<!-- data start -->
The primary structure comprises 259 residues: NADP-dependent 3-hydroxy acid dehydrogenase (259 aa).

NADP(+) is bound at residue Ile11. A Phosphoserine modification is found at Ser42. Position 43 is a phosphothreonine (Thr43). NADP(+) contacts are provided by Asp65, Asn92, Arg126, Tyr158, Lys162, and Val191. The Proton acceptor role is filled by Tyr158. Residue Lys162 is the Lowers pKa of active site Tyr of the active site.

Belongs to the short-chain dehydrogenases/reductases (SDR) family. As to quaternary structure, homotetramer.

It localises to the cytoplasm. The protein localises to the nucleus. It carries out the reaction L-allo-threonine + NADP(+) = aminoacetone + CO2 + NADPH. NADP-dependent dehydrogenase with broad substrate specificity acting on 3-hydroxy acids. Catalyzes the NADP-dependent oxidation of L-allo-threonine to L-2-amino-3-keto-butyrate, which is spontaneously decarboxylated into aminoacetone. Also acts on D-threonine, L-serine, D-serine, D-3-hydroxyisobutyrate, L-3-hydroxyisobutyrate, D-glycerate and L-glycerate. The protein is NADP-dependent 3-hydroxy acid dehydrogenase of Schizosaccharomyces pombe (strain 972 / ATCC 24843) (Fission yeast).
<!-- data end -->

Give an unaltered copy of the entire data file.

The primary structure comprises 259 residues: NADP-dependent 3-hydroxy acid dehydrogenase (259 aa).

NADP(+) is bound at residue Ile11. A Phosphoserine modification is found at Ser42. Position 43 is a phosphothreonine (Thr43). NADP(+) contacts are provided by Asp65, Asn92, Arg126, Tyr158, Lys162, and Val191. The Proton acceptor role is filled by Tyr158. Residue Lys162 is the Lowers pKa of active site Tyr of the active site.

Belongs to the short-chain dehydrogenases/reductases (SDR) family. As to quaternary structure, homotetramer.

It localises to the cytoplasm. The protein localises to the nucleus. It carries out the reaction L-allo-threonine + NADP(+) = aminoacetone + CO2 + NADPH. NADP-dependent dehydrogenase with broad substrate specificity acting on 3-hydroxy acids. Catalyzes the NADP-dependent oxidation of L-allo-threonine to L-2-amino-3-keto-butyrate, which is spontaneously decarboxylated into aminoacetone. Also acts on D-threonine, L-serine, D-serine, D-3-hydroxyisobutyrate, L-3-hydroxyisobutyrate, D-glycerate and L-glycerate. The protein is NADP-dependent 3-hydroxy acid dehydrogenase of Schizosaccharomyces pombe (strain 972 / ATCC 24843) (Fission yeast).